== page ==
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Law School Case Brief

Tunkl v. Regents of Univ. of Cal. - 60 Cal. 2d 92, 32 Cal. Rptr. 33, 383 P.2d 441 (1963)


Characteristics of the type of transaction in which exculpatory provisions will be held invalid include the following: (1) as a result of the essential nature of the service performed by the party invoking exculpation, in the economic setting of the transaction, the party invoking exculpation possesses a decisive advantage of bargaining strength against any member of the public who seeks his services; (2) in exercising a superior bargaining power the party confronts the public with a standardized adhesion contract of exculpation and makes no provision whereby a purchaser may pay additional reasonable fees and obtain protection against negligence; and (3) as a result of the transaction, the person or property of the purchaser is placed under the control of the seller, subject to the risk of carelessness by the seller or his agents.


The patient brought this action to recover damages for personal injuries alleged to have resulted from the negligence of two physicians in the employ of the  a hospital operated and maintained by defendant Regents as a nonprofit charitable institution. The jury returned a verdict in favor of the Regents based on the patient's execution of an agreement releasing the medical center from liability for services provided to him. On appeal, the court held that the exculpatory provision in the agreement was invalid under Cal. Civ. Code § 1668 because it affected the public interest. The court reversed the lower court's judgment.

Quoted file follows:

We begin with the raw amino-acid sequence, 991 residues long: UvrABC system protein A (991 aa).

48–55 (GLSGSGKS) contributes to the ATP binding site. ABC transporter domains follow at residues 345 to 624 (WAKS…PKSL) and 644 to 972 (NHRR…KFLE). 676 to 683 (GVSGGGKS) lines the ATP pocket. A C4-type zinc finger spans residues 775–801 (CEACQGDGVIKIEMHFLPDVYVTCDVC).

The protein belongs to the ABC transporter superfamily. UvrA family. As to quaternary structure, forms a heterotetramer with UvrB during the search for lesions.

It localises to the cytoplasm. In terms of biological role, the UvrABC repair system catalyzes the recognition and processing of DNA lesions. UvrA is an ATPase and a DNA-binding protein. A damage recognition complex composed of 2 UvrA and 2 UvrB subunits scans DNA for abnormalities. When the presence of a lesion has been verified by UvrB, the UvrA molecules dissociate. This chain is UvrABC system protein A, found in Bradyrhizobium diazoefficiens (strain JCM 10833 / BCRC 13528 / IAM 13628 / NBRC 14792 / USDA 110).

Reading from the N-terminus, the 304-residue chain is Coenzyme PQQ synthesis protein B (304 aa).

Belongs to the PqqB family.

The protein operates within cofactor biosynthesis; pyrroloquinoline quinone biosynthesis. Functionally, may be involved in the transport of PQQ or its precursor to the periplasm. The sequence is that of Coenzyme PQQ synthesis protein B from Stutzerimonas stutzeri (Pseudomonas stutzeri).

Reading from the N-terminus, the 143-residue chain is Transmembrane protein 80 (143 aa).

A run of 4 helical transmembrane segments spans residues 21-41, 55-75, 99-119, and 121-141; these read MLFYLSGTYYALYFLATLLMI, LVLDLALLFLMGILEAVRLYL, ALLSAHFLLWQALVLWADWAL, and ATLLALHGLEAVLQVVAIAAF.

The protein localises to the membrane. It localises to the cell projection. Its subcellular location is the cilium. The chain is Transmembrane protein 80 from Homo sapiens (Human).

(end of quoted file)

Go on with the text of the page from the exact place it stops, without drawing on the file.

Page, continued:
Did the trial court err in holding that the exculpatory provision exempting defendant from liability was valid?




The court found that the agreement exhibited all of the characteristics set forth by the courts of the type of transaction in which exculpatory provisions would be held invalid, including the following: (1) the agreement involved an institution subject to public regulation; (2) the hospital's services to those who needed the particular skill of its staff and facilities constituted a practical and crucial necessity; and (3) the hospital held itself out as willing to perform its services for those qualified members of the public.

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